The four largest malls in the Omani capital account for 40% of the total gross leasable retail area across the city: Muscat City Centre, Markaz Al Bahja, Muscat Grand Mall and Qurum City Centre. The retail sector in Muscat is, however, about to witness significant expansion, with a strengthening pipeline of shopping mall developments.
Of the larger malls currently under construction in Muscat, The Avenue and Panorama Mall, both of which are in Bausher and the dedicated military personnel mall in Mawaleh are together expected to increase the supply of larger scale retail mall space over the next two years by over a third. In addition to this, there are currently proposals for three further mega malls, which would be vast retail destinations in their own right, akin to what is already on offer in Dubai. These include Majid Al Futtaim's 'Oman Mall' in Bausher, the Al Futtaim Group's 'Muscat Festival City' in Airport Heights and Al Jarwani Group's 'Downtown Muscat Mall' in Mabellah.
In an increasingly congested and competitive retail landscape, a clear understanding of the consumer target market and well-matched tenant mix will be the key to success for Oman's growing list of malls. Our experience shows that higher-end luxury brands have thus far been unsuccessful in Oman. This is linked to the relatively low levels of disposable income in the Sultanate, when compared to its Gulf Cooperation Council (GCC) peers.
Achieving the appropriate balance between luxury and "regular" retailers will be central to the success of Muscat's new shopping malls. This was recently evidenced by the tenant reconfiguration exercise undertaken at Markaz Al Bahja. A shift away from high end retailers, with a focus on more "value brands" helped to drive a significant uplift in the mall's footfall. In addition, we have found that an anchor supermarket/hypermarket retailer almost guarantees a high footfall across the rest of the mall as well. This is a well tried and trusted technique across the wider GCC.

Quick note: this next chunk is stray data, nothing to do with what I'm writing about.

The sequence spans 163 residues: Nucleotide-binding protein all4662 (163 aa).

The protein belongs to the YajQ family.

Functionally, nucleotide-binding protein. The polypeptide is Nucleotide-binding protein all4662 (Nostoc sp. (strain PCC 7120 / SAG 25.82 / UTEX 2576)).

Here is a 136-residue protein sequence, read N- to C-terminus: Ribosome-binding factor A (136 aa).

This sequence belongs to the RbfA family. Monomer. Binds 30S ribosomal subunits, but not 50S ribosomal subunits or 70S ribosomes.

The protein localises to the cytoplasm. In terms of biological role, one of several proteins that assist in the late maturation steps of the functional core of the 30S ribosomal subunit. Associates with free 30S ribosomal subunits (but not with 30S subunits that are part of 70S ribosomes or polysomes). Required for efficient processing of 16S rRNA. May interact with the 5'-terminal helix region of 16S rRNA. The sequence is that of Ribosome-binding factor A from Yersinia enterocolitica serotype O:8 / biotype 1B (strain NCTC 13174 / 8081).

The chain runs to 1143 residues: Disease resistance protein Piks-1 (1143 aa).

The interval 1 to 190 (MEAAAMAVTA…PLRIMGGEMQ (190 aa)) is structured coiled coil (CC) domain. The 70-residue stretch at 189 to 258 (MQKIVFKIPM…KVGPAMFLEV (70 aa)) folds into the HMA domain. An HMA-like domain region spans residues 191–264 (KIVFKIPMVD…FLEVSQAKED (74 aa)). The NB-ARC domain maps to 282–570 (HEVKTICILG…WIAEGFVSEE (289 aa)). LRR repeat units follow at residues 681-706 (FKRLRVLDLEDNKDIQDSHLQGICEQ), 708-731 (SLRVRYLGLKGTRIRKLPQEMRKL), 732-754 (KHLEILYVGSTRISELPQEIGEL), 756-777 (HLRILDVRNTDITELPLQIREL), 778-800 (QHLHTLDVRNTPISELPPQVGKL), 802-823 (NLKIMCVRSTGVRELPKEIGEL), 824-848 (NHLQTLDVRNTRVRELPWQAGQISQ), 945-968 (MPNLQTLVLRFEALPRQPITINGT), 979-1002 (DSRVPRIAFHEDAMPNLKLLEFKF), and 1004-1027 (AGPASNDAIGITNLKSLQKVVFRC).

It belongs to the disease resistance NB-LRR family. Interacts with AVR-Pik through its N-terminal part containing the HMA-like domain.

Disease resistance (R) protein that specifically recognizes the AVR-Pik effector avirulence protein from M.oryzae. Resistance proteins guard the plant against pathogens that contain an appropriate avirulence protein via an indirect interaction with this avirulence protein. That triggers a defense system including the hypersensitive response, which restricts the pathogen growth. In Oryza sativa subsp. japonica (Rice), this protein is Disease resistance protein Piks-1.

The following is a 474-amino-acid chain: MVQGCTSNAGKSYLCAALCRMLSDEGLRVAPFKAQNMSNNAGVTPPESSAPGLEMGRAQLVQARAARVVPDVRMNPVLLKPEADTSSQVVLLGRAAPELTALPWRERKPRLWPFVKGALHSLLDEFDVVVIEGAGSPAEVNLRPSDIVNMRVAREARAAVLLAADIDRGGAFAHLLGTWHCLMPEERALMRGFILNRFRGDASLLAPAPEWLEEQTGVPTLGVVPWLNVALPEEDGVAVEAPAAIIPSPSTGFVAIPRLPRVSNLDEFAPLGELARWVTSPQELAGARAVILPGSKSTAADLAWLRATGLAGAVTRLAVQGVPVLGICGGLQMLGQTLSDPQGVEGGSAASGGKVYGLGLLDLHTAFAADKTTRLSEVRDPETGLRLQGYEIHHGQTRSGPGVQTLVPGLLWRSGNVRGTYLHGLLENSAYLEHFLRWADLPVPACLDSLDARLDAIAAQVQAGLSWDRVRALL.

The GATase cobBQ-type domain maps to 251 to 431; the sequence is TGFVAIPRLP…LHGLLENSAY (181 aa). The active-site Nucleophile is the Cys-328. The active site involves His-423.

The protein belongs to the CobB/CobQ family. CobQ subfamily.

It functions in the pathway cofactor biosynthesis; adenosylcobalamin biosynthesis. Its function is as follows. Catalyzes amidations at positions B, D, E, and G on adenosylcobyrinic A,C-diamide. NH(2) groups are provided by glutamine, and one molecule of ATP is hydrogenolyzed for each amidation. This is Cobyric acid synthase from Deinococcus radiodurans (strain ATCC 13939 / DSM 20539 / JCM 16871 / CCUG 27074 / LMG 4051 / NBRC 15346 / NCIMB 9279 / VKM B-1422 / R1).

Away from Muscat's larger malls now looming, an emerging niche sector that we expect to grow rapidly are neighborhood malls. The development of these smaller community shopping malls has been limited to date, however the scope for a number of these, in the region of 3,000 to 10,000 sqm, bolted on to existing residential communities is tremendous. The car culture prevalent in much of the region means that malls are often a car journey away, so being able to service the needs of immediate surrounding population groups will almost certainly ensure the success of smaller retail schemes.